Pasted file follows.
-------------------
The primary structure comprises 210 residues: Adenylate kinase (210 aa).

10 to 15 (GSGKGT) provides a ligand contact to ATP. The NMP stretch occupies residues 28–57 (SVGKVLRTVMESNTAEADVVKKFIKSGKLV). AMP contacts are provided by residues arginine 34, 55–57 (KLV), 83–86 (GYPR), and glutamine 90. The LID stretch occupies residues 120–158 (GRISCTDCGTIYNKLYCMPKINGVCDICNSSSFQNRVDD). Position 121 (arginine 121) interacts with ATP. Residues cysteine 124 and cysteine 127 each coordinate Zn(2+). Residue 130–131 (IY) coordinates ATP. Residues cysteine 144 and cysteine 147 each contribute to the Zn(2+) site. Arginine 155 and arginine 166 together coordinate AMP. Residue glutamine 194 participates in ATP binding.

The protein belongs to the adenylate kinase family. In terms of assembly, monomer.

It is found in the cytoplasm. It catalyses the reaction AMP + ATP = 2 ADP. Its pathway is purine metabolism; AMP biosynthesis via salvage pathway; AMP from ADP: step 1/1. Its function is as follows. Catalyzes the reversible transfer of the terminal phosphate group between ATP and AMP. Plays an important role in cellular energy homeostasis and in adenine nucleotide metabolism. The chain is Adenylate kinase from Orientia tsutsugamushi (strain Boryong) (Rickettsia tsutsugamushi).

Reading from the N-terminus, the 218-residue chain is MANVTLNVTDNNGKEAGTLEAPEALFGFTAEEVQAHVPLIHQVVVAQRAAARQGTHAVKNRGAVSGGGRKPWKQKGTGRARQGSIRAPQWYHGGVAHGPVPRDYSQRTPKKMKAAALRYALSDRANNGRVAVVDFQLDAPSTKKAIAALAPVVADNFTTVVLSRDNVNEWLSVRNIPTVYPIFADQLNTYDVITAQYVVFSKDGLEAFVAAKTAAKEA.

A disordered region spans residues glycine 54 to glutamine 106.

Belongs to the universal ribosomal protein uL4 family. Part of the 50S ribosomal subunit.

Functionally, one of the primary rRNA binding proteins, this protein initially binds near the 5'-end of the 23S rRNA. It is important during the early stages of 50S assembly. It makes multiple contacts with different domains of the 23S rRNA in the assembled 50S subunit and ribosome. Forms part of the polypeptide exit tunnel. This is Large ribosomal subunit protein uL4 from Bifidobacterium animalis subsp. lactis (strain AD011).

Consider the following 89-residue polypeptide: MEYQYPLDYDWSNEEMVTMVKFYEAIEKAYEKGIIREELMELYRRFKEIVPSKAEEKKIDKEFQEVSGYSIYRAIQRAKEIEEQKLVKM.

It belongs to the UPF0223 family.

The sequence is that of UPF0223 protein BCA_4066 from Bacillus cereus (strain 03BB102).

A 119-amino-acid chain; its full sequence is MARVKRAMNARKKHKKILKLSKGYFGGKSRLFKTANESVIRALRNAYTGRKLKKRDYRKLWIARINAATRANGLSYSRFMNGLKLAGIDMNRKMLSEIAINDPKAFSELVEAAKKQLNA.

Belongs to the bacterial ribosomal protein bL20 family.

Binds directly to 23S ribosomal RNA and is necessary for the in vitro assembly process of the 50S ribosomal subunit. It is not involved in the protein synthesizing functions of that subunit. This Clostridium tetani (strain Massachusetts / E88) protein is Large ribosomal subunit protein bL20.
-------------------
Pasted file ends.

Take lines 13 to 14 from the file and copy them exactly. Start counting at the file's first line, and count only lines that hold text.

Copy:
Belongs to the bacterial ribosomal protein bL20 family.

Binds directly to 23S ribosomal RNA and is necessary for the in vitro assembly process of the 50S ribosomal subunit. It is not involved in the protein synthesizing functions of that subunit. This Clostridium tetani (strain Massachusetts / E88) protein is Large ribosomal subunit protein bL20.